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Ron Burgundy, the character from “Anchorman,” played by Will Ferrell, narrates the newest Dodge commercials. Chrysler made the deal without paying any money for the spots, instead trading for advertising for the film.

Burgundy pitches for Chrysler

Company taps character for TV spots

– When you’ve got the smallest marketing budget of the Detroit Three automakers, you have to take risks to get your TV spots noticed.

That’s why Olivier Francois, Chrysler’s marketing chief, gambles a lot. He’s following successful ads featuring rapper Eminem and movie star Clint Eastwood with a pitch from a fictitious character – egotistical airhead television anchorman Ron Burgundy from the 2004 movie “Anchorman: The Legend of Ron Burgundy.”

And this time, Francois got the talent to pitch a refurbished version of the Dodge Durango SUV for free. Paramount Pictures, he said, bartered work on the commercials by Will Farrell, who plays Burgundy, in exchange for the promotion in the ads of an “Anchorman” sequel that is due out in December.

“We can’t compete on the money,” said Francois, a Frenchman behind the gritty 2011 Super Bowl image ad for Chrysler with Eminem in his hometown of Detroit, and the follow-up spot featuring Eastwood talking about America making a comeback.

Chrysler is by far the smallest of the Detroit car companies and has the lowest advertising budget. Last year, it spent $1.9 billion in the U.S., about 40 percent less than rival General Motors’ $3.1 billion, and almost 20 percent below Ford Motor Co.’s $2.3 billion. GM was the second-largest advertiser in the nation, while Ford ranked sixth and Chrysler No. 11, according the trade publication Advertising Age, which uses figures from Kantar Media to estimate spending and rank the top advertisers.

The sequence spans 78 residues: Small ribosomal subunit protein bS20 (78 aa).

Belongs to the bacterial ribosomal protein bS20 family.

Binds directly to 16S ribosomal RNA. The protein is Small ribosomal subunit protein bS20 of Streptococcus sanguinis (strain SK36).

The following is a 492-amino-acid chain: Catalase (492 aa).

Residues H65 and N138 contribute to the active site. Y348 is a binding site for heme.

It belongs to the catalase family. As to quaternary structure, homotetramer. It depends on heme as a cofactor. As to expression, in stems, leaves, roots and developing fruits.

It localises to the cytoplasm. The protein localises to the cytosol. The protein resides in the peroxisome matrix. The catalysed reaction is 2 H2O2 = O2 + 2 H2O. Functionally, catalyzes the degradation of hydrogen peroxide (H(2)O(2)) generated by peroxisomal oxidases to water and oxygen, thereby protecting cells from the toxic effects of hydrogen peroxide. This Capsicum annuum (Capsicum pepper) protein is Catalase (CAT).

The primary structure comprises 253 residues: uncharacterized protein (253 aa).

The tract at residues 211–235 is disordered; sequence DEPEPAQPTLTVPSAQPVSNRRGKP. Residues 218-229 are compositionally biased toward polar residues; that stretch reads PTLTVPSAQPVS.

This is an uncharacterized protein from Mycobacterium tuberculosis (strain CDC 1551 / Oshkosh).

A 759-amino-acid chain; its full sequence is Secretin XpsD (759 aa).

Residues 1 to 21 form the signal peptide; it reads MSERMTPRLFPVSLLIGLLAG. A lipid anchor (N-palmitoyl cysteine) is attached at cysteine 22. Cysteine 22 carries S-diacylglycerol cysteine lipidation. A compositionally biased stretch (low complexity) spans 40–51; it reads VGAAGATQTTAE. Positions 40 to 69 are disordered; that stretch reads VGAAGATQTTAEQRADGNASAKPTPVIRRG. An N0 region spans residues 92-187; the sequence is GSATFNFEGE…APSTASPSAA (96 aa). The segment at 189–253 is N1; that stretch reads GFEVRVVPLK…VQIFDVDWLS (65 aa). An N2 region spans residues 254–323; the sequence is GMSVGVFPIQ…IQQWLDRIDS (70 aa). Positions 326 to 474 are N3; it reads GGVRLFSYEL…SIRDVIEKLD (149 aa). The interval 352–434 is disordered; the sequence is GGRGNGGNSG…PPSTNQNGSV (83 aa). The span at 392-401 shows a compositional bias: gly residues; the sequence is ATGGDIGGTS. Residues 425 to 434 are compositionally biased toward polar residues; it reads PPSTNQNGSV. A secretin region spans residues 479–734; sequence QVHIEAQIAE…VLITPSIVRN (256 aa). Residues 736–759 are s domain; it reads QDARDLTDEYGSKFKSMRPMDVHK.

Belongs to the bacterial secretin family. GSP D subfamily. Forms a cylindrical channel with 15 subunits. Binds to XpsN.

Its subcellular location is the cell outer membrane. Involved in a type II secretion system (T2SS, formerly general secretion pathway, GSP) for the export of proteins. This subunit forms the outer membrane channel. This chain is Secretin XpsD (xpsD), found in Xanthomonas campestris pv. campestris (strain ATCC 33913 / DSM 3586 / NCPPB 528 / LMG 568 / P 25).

So in order for Chrysler to compete, it has be creative to multiply the impact of its ads, Francois said at an event Monday at Chrysler’s headquarters held to formally unveil the ads.

Farrell, Francois said, was given a free hand to write and produce the ads. Initially he was supposed to make three-to-six television commercials, but ended up with 70, all featuring Farrell in a 1970s burgundy suit. Most of the ads talk about the SUV’s gas mileage, power and infotainment technology. Some are funny, such when Farrell, playing an incredulous Burgundy, talks back to the navigation system, or when he thinks “mpg” is a word instead of an abbreviation for miles per gallon. Some of the ads even have sexual innuendo, but those aren’t scheduled to make television or the Chrysler Internet sites.

The campaign is scheduled to appear on TV until the sequel “Anchorman 2: The Legend Continues” makes its debut around Christmas.

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